“Our wind resources here are the best in the province. Instead of being known as a 21st Century leader in wind energy for Ontario, we will be known forever as the first place in the world to tear down a wind farm. This shame will never go away and will remain long after these magnificent turbines are gone,” Ross said.

Ross said Prince Edward County’s new motto should be come to “Where the status quo thrives and where hope for change comes to die” and that those opposing the wpd project will be firmly entrenched on the wrong side of history.

If not for a vindictive provincial government, Ross surmised  the supporters might have gathered such as the scene Tuesday to celebrate the first kilowatts being produced and fed into the Ontario power grid. 

“Instead, we are now witness to its destruction at huge environmental and financial cost,” Ross added.

On the other side of the issue, the Alliance to Protect Prince Edward County (APPEC) said in a statement they were welcoming the recent preparation for the dismantling of the wind turbines of the wpd but “Some concerns remain.”

(Jason Parks/Gazette Staff)

“The community opposed this project for many years,” APPEC spokesperson Orville Walsh said. “A vote conducted locally had over 90% against the project. The reasons for the opposition included concerns about the negative impact on human health, the natural environment, the cultural environment, and doubts concerning the value of wind energy.”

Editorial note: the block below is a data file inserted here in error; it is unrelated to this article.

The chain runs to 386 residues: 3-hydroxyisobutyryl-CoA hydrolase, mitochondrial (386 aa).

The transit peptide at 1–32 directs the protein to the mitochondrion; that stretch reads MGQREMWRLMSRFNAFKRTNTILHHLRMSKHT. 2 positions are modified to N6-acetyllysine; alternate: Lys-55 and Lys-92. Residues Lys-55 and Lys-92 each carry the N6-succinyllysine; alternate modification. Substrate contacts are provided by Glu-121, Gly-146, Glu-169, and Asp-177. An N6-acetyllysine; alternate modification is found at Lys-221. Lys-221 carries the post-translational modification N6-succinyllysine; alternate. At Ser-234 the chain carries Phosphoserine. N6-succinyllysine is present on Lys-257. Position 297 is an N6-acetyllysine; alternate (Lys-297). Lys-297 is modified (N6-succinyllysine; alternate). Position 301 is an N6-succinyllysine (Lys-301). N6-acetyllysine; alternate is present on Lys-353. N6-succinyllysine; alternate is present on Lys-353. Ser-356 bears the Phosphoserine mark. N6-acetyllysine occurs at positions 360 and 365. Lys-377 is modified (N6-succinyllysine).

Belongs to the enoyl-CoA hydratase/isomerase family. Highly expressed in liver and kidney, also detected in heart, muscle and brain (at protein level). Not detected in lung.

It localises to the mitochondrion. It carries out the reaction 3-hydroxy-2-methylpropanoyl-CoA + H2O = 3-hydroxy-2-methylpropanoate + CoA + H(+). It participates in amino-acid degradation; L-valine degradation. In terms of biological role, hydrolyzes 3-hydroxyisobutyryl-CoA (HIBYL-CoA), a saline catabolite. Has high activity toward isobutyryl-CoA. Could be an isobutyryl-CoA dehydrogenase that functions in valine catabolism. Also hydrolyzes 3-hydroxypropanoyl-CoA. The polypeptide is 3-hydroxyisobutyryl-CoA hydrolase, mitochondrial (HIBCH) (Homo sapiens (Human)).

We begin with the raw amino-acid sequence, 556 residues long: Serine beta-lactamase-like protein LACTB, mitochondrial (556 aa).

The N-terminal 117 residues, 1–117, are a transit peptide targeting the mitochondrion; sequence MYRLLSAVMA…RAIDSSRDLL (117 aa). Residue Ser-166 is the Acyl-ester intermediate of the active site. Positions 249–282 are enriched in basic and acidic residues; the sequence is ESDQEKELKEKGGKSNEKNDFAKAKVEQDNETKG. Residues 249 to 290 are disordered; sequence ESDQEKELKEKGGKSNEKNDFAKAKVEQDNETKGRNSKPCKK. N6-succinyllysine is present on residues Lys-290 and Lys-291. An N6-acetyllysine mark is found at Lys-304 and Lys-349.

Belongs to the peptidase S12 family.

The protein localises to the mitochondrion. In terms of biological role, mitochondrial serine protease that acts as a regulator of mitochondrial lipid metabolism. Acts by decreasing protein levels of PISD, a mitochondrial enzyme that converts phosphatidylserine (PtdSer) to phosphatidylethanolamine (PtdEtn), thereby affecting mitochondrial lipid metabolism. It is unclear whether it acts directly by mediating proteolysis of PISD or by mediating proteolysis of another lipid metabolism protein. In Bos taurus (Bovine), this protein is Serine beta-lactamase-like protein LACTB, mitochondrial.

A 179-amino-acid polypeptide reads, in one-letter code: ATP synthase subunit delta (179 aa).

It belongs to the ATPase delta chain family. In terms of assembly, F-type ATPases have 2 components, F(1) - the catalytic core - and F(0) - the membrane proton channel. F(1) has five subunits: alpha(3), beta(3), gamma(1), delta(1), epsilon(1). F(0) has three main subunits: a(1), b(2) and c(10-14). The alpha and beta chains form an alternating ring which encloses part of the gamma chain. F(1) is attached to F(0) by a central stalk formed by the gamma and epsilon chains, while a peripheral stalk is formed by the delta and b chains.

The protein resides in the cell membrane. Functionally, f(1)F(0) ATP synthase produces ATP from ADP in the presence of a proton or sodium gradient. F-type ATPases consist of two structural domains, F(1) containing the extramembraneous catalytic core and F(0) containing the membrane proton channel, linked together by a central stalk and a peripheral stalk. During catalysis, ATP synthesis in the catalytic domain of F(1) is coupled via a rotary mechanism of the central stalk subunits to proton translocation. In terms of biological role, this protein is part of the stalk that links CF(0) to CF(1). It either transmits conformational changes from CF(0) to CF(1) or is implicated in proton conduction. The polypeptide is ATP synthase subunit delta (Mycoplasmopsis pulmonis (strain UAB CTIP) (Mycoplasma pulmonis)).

APPEC Believes that preventing the operation of the turbines will eliminate the harm to human health, as well as harm to local and migratory birds and bats and their dismantling and removal will also mitigate the negative impacts on the cultural environment.

“The cancellation of the project and repurposing of the turbines will save the electricity ratepayers of Ontario significantly in the coming years and extensive solar renewable energy facilities exist within Prince Edward County. There are five large (10MW each) ground-mounted solar sites and numerous smaller ground and rooftop installations,” their statement added.

APPEC added one major area of concern remains as the decommission takes place and that is the lasting impact of the project infrastructure on a threatened species, the Blanding’s turtle.

The group explained two separate Environmental Review Tribunals, one for this project and another for a nearby wind energy project, dealt directly with this issue. These tribunals found that the roads built or upgraded for the projects would cause serious and irreversible harm to the local Blanding’s turtle population. This harm is created not just from increased road mortality but also increased predation and poaching.”

Orville said APPEC was “Urging wpd to do all they can do to protect this threatened species by removing the acknowledged threats and restoring the area to its original condition.”

Workers at the site indicated that each turbine might take up to 10 days to dismantle completely but those time frames were based, ironically,  on wind.

As the westerly gusts picked up Tuesday morning, the unnamed worker said not much work can be accomplished “On days like today.”